The most noteworthy activities in these celebrations are the processions (religious parades in which associations follow an icon). The most well known procession in Palma is the Procesión del Cristo de la Sangre (Procession of Christ in Blood, on Maundy Thursday) in which 33 associations leave from the Plaza del Hospital in the afternoon in order of seniority (from the newest to the oldest), travelling through a large part of the city until reaching La Seu (the cathedral). The 33 associations or brotherhoods of Catholics are led by the Mounted Municipal Police, the Tamborers de la Sala (drummers) and the penitents, who go on their own.  

    During Holy Week, also worth noting is the lowering of the Holy Christ from his altar to Palma, called the Davallament (Good Friday in La Seu) Viernes Santo en La Seu) to a horizontal position in front of the main altar for the besapiés (feet kissing). Also noteworthy are the Davallaments of Felanitx, Pollença, Artà and Sineu.

    The week of celebrations ends on Easter Sunday when most towns celebrate the procession of Encontre, which shows us a resurrected Jesus being reunited with his mother.

    Dates: 13 and 14 April.

    Typical foods during Holy Week: crespells (sweet biscuits), robiols (sweet dessert made of biscuit dough and filled with cottage cheese or jam),  empanadas (pastry dough usually filled with meat and peas), and frito Easter dish (made with a mix of vegetables, potatoes and lamb).



    It is the end of January, when the temperature begins to rise, the time when the island of Majorca is covered by a white and pink blanket of petals from the blooming almond trees, creating a spectacular landscape.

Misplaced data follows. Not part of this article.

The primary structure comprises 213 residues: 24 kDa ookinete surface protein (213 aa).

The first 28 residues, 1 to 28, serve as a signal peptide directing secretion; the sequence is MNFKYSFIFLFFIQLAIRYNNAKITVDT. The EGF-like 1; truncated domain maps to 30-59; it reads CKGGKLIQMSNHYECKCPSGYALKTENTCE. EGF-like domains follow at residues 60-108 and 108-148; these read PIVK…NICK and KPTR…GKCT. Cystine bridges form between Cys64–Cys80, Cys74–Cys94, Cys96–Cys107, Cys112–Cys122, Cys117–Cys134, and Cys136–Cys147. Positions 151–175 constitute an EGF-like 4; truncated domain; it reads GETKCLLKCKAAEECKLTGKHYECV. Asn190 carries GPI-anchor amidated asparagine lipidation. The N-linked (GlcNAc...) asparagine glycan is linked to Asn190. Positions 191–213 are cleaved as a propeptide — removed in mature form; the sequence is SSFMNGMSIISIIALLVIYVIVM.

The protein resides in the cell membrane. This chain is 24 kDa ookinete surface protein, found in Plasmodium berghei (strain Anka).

The main area of almond production on the island of Majorca, because of its microclimate, is the midwest area, including the municipalities of Marratxí, Bunyola, Santa Maria, Sencelles, Lloseta, and Selva, among others. Another area worth mentioning is the southwest and the municipalities of Manacor, Sant Llorenç and Son Servera. We recommend that you visit some of these routes in one of our vehicles or on a bicycle.

    The almonds are harvested in late August and early September. The traditional method is by hitting the branches of the trees with wooden poles, causing the fruit to fall onto nets that have previously been placed on the ground at the base of the trees.

    The Majorcan almond has a sweet flavor and contains more proteins, fatty acids and carbohydrates, thanks to its low wáter content due to the Mediterranean climate and the non-irrigated farming system on the island. Its primary component is oil, which can be as high as 60%. These properties make the Majorcan almond high-quality and specially recommended for pastry-making, and it forms part of the oldest culinary tradition on the island. It can be eaten raw or toasted. 

    Some typical dishes made with this ingredient are ice cream, el gató (sweet cake eaten with ice cream or hot chocolate in winter), nougat candies or nuelas at Christmas time, and almond milk (a century-old recipe originally from the friars of Santa María del Camí). They are also used to prepare main courses such as escaldums, a kind of chicken stew.

    Not only is the almond valued in gastronomy, but also for its highly nutritional properties, and the aroma of its flowers is used in perfumery and cosmetics, since they are used for making a number of products such as perfumes, creams, oils, soaps, etc. (all of which are available in perfumeries).


    HIPER RENT A CAR was founded in 1969, and since the very beginning the principles upon which the company has rested have been transparency and respect for our customers and high standards for ourselves.Many years have gone by and the market has experienced significant changes, but today we continue to follow these same principles because of our conviction that doing so is the only way to do things right.

    How do we apply these principles to the current situation?

    Transparency: We strongly believe that the customer must know what the final price of his or her rental will be, and we do not believe in requiring him or her to read the fine print in order to know what the final amount of the car rental will be.